good communication in leadership

About the author : Kent McGroarty

For any business to succeed, the manager, supervisor, or owner needs to be a good communicator. Good communication in leadership offers numerous benefits, including increased productivity, happier employees, reduced turnover, and even higher revenue. To help you with your communication efforts, review what successful leaders do below.

The Ability to Listen

Any good communicator, whether they are in a leadership position or not, is a good listener. They have the ability to completely focus on the person in front of them and make it clear they are truly listening. Too many people are distracted by emails and other device notifications, their to-do lists, and everything else they have going on. Giving a team member your undivided attention indicates your respect, which helps that person feel valued and appreciated. What’s more, they are likely to spread the word that you always have time to focus on their latest question or concern.

To help you hone your listening skills, get in the habit of putting devices on silent when speaking to employees. You might also want to have conferences in your office or another distraction-free space, such as an empty meeting room.

Being Authentic

Authenticity always goes a long way. Always. Being genuine instead of fake encourages respect and helps you create personal (yet still professional) connections with your staff. Employees are typically more willing to be honest and express themselves when they are in the presence of a genuine individual who is always forthright with them. Honest communication contributes to optimal productivity, because everyone is on the same proverbial page and understands what they need to do to provide the best work possible.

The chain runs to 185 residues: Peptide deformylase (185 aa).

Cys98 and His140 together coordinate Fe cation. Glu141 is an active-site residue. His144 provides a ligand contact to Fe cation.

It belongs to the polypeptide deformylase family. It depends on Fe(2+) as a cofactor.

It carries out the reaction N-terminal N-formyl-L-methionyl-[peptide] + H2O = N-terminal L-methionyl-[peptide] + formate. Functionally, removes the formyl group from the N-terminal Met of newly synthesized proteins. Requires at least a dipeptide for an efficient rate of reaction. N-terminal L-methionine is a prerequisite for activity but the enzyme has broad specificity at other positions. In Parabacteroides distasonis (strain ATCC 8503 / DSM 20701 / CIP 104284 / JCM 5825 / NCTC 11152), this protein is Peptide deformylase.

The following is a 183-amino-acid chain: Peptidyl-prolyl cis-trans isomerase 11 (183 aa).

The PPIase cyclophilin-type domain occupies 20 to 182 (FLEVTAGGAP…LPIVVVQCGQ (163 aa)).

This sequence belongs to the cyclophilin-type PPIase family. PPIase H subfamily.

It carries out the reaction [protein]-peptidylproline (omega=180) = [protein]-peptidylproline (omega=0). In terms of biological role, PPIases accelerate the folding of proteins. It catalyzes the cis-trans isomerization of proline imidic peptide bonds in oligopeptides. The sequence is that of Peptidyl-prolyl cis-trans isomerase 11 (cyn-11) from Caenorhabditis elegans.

To help you react genuinely to various work situations, pause if you have to. This allows you to truly consider your response instead of saying something “off the cuff” that isn’t exactly true.

Staying Visible

Good communication in leadership requires being visible. If you never appear approachable or always have your office door closed, employees are less likely to come to you about, well, anything. If team members feel like they cannot talk to you, productivity suffers. Assignments and projects might have missing information or feature the wrong information. Deadlines can whoosh by because employees aren’t sure if they were changed or not. Emails can go unread. These and similar issues are easily avoidable when you increase your visibility.

If you are currently concerned you are not as visible to team members as you should be, consider implementing an open door policy. Your office door does not literally need to be open all the time, but employees should know you are there to help. Sending a company-wide email stating your office door is proverbially open or that there are specific office hours for conversing with employees is a great start. It’s also a good idea to meet with team members personally to discuss any questions or issues they have, and to always introduce yourself to new hires.

Walking about the office asking employees how their work day is going and if they require help is another winning possibility. All of these tactics show you are interested in accepting feedback and using it to help the company grow and thrive.

Wrapping Up

Good communication in leadership is something any business owner or manager can work on. Being more honest, empathetic, and genuine builds trust. If employees feel they can trust you, they are more willing to ask questions and provide feedback. As a result, everyone on the team will enjoy a more harmonious work environment.

For more about good communication in leadership, please contact Peaceful Leaders Academy today.

About the author : Kent McGroarty

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